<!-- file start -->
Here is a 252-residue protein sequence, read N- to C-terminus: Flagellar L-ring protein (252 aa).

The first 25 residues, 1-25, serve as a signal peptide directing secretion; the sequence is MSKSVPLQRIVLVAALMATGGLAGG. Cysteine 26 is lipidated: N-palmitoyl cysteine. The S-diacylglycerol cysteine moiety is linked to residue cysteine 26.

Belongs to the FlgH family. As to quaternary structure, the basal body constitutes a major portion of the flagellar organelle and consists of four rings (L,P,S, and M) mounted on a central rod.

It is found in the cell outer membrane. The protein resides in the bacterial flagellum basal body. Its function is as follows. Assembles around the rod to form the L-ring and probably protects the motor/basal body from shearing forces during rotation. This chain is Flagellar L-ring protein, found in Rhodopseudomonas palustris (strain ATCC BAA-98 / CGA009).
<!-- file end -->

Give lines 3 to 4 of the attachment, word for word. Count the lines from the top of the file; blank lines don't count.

Belongs to the FlgH family. As to quaternary structure, the basal body constitutes a major portion of the flagellar organelle and consists of four rings (L,P,S, and M) mounted on a central rod.

It is found in the cell outer membrane. The protein resides in the bacterial flagellum basal body. Its function is as follows. Assembles around the rod to form the L-ring and probably protects the motor/basal body from shearing forces during rotation. This chain is Flagellar L-ring protein, found in Rhodopseudomonas palustris (strain ATCC BAA-98 / CGA009).